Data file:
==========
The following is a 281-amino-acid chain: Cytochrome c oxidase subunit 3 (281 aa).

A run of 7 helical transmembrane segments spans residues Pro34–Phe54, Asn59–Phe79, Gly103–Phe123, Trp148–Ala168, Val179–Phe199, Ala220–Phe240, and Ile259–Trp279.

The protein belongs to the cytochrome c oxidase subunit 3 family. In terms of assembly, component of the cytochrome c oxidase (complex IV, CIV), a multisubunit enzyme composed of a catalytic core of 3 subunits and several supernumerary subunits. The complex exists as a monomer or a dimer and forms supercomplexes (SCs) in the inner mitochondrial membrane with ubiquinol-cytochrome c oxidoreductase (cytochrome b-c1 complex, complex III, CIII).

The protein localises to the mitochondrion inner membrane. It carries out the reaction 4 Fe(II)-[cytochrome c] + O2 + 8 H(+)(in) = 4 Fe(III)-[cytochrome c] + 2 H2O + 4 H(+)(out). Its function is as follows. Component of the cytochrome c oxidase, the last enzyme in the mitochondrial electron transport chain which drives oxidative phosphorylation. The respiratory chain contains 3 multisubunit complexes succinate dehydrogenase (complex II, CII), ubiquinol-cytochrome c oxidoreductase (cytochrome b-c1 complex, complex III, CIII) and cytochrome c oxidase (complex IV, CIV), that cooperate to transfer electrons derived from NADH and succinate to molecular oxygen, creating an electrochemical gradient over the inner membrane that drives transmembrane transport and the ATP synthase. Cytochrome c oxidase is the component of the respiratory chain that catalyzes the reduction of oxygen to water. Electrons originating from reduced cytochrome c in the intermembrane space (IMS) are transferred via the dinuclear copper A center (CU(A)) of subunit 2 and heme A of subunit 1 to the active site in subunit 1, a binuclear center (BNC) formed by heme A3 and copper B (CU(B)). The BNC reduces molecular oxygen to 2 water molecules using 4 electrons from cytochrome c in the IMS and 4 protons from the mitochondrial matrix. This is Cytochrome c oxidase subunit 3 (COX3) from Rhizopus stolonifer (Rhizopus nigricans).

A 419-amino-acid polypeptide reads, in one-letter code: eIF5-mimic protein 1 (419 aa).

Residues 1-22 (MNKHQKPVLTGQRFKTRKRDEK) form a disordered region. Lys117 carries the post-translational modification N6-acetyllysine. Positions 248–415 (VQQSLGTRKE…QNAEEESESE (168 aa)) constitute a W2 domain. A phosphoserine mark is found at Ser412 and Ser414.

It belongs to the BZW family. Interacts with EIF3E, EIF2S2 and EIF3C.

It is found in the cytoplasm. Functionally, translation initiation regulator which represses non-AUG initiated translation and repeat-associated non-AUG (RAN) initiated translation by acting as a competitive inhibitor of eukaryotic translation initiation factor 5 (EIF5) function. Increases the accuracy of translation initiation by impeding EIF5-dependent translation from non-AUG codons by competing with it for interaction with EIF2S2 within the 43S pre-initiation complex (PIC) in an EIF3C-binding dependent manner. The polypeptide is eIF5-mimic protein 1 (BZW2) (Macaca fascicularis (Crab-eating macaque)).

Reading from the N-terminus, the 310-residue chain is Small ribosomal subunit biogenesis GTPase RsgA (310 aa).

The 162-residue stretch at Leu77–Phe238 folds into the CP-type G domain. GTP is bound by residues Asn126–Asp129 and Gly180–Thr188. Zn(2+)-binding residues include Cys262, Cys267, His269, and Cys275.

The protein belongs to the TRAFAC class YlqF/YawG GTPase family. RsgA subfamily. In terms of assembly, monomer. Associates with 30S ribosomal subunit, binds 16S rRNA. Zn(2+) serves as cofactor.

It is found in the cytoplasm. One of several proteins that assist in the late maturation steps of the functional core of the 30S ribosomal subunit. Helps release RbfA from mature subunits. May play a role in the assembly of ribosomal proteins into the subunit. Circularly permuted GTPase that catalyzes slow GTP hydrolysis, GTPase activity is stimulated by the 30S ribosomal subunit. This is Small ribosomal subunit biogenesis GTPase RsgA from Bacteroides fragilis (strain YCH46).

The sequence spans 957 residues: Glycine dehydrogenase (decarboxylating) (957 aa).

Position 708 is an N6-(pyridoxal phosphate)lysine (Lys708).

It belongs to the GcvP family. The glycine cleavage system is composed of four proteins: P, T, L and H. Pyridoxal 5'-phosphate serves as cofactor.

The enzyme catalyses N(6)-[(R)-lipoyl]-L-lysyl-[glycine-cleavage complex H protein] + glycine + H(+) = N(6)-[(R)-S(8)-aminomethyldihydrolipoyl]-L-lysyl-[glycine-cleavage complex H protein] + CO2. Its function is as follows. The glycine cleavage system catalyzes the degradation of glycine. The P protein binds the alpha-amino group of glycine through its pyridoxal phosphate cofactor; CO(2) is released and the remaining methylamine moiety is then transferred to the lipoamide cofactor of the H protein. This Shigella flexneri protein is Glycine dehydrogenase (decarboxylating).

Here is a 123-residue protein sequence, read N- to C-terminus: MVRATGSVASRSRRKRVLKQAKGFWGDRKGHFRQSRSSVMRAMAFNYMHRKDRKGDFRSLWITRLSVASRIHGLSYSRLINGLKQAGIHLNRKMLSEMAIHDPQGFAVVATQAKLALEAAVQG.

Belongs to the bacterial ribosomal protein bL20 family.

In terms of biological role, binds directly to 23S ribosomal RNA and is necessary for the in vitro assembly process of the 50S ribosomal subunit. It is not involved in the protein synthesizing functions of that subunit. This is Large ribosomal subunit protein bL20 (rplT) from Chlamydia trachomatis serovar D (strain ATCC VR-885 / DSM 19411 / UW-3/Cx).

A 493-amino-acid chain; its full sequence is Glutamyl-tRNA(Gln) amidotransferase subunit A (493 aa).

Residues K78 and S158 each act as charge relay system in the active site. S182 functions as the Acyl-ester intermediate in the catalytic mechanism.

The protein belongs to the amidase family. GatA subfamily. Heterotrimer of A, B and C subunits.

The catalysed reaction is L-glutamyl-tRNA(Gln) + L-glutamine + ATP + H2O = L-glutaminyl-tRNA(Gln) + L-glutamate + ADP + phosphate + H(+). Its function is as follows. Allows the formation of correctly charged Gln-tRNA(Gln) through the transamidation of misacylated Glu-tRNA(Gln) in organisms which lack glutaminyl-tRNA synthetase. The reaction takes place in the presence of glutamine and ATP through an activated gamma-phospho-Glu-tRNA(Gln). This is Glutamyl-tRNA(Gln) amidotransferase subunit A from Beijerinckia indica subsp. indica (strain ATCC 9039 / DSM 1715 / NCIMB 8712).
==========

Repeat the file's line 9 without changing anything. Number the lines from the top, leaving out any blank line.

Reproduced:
Reading from the N-terminus, the 310-residue chain is Small ribosomal subunit biogenesis GTPase RsgA (310 aa).